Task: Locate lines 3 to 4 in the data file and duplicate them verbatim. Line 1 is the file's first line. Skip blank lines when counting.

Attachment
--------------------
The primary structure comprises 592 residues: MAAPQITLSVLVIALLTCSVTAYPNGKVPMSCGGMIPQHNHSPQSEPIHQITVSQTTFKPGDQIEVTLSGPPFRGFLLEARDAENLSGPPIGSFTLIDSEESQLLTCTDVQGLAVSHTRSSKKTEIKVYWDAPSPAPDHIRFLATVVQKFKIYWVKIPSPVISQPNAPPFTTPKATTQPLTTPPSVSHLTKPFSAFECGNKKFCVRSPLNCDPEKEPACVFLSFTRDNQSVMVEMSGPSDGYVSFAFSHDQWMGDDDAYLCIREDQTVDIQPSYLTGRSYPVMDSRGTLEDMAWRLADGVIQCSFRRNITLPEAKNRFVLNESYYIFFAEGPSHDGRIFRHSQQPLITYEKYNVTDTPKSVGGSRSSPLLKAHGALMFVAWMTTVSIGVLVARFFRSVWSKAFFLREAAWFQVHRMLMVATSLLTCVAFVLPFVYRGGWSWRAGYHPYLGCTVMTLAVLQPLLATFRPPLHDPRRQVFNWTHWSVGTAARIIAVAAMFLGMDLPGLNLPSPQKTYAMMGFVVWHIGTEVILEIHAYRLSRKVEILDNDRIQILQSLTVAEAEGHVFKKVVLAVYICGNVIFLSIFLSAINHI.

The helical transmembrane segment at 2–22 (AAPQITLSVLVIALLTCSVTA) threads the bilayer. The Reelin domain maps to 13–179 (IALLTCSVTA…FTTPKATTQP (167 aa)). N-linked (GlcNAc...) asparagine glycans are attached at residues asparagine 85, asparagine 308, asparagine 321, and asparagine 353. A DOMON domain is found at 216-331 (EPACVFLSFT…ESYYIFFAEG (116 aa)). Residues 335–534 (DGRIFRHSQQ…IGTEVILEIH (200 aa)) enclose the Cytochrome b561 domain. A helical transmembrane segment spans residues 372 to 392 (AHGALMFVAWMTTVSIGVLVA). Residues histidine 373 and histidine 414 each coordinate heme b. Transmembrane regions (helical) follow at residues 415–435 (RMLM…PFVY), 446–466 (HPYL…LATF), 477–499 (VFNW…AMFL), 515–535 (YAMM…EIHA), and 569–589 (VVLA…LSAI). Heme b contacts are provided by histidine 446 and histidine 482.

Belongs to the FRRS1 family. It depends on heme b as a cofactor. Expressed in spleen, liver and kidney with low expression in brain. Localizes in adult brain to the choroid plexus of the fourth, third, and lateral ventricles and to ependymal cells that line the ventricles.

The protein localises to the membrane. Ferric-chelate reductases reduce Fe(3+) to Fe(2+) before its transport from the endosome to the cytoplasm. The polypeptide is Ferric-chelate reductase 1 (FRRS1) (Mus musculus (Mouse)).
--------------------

Belongs to the FRRS1 family. It depends on heme b as a cofactor. Expressed in spleen, liver and kidney with low expression in brain. Localizes in adult brain to the choroid plexus of the fourth, third, and lateral ventricles and to ependymal cells that line the ventricles.

The protein localises to the membrane. Ferric-chelate reductases reduce Fe(3+) to Fe(2+) before its transport from the endosome to the cytoplasm. The polypeptide is Ferric-chelate reductase 1 (FRRS1) (Mus musculus (Mouse)).